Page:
The Never-Ending Quest: Education

Monday, September 26, 2005
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Finally, I am two classes away from wrapping up my Master of Arts in Economics (early spring) at Walsh College, and shortly thereafter, I complete my Master of Science in (Corporate) Finance. So late summer finds me done with it all. Oops — almost.

In the fall, I’ll brush up on my advanced math – trig, calc, econometrics – and then ’07 sould find me in the new Doctor of Arts program in Austrian Economics at Walsh College, that is, should that program find its way to a rubber-stamped “a-ok” from college President Keith Pretty.

This program will be the first of its kind in the country: Austrian-focused, light on math, heavy on all else. I questioned President and CEO Pretty last week about the viability of the Austrian (ok, “free market econ”) program, and he assured me that as long as the economics of such an economics program proves viable, no inside “politics” will keep this program from happening. I am very confident that the ostensible visibility and status that will be provided to the college, via such an elite program, will make it a go. Already, Misesian Austrians are being scouted to teach in the program. I can’t reveal more than that.

I’ve got a glimpse of the likely coursework, and indeed, it is exciting. The new Executive VP of the college is an Austrian, and I have faith that he will plant this glorious new seedling. Traditionally, the school has been a top-notch CPA mill (such is where I come from), however, the finance & economics department has become a powerhouse in its own right. I have confidence that Walsh will soon become a distinguished place of learning for all libertarians, free-marketeers, and out-of-the-mainstream economists.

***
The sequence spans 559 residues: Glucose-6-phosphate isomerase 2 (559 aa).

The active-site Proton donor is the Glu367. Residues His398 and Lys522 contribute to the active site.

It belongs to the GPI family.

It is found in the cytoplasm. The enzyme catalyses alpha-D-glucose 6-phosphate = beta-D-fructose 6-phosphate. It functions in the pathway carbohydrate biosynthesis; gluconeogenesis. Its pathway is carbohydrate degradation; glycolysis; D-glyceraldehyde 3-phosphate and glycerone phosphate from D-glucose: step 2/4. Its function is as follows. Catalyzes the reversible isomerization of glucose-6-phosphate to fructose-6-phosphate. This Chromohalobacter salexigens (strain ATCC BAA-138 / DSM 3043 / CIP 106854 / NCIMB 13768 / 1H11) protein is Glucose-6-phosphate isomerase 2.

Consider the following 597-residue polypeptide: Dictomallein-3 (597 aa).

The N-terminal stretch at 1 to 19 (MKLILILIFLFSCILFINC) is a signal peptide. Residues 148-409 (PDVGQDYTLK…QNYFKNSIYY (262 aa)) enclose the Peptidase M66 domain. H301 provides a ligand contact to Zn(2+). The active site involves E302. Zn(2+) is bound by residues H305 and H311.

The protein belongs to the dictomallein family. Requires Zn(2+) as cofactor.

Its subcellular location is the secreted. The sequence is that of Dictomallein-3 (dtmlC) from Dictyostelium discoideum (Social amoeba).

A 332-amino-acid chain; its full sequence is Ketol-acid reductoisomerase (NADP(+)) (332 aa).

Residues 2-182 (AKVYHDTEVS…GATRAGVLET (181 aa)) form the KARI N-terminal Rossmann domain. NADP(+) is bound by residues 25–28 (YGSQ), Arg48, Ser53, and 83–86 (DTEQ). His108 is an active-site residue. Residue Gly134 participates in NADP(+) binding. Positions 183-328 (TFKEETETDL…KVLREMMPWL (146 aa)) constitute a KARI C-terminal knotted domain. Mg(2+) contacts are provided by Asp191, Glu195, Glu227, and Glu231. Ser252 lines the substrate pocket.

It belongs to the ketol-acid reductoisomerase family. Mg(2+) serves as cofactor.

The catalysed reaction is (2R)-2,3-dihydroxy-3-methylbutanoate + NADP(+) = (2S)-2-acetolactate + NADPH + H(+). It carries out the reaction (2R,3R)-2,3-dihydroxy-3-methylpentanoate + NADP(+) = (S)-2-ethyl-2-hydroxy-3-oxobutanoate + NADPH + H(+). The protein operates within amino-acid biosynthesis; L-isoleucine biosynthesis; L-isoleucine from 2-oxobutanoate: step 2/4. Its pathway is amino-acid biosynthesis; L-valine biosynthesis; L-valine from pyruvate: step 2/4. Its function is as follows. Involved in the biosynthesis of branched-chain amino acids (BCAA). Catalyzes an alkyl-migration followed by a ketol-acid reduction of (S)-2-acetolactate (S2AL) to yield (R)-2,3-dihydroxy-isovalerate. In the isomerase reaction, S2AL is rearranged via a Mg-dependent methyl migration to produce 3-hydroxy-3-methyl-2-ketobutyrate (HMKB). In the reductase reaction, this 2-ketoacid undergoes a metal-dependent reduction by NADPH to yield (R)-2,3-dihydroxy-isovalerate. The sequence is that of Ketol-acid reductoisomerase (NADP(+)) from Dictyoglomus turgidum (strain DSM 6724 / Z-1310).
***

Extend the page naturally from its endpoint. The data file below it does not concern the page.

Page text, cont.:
Walsh College offers up a different kind of student than the norm: first of all, most of us work very full-time, and then some. Most are white-collar professionals, many working in the auto industry, and of course, a throng of students come from places like DaimlerChrysler, Ford, GM, Lear, SPX, JD Powers, Delphi, Visteon, EDS, and the like. We are far different than the usual, twenty-something in that we are older; more experienced in life; have held our noses to the grindstone in the workaholic Midwest; and have had a seat at the table, business-wise. The typical Walsh student has worked side-by-side with Fortune 300 CFOs, and has been beaten up by company presidents for not making quarterly numbers. The intellect is typically (but not always) built from street smarts and business acumen, and not necessarily book smarts. Mega-stress and brain-beatings from the insanely-paced, local business environment is a part of our daily ritual. I’m not saying this is ncessarily a good thing, but this is what it’s like here.

That said, teaching in this program is going to be far different than teaching, high-IQ, bright-eyed, young intellectual types that have no pressure of job, and no daily stress test of the sort that Walsh professionals/students have. Thus, the green youngsters are blessed with the time to be immersed, daily, in this methodology or that, this reading or that, with little else to live up to but their immediate studies. The Walsh student won’t be as well-read nor as relaxed. Nor will they be as polished when it comes to abstract theory. Rather, the typical Doctorate student at Walsh will bring a wealth of hard knowledge and working genius to the classroom, impressing upon the Professors a different kind of knowledge and intellect. Some of my classmates have wow’d me with their wonderful sense of acuity as they overlap profound wisdom with academic profundity.

Best of all, I think Walsh has all the right people in the right place to make this happen. A very impressive bunch. If/when this program “happens,” it will be a blessed thing.

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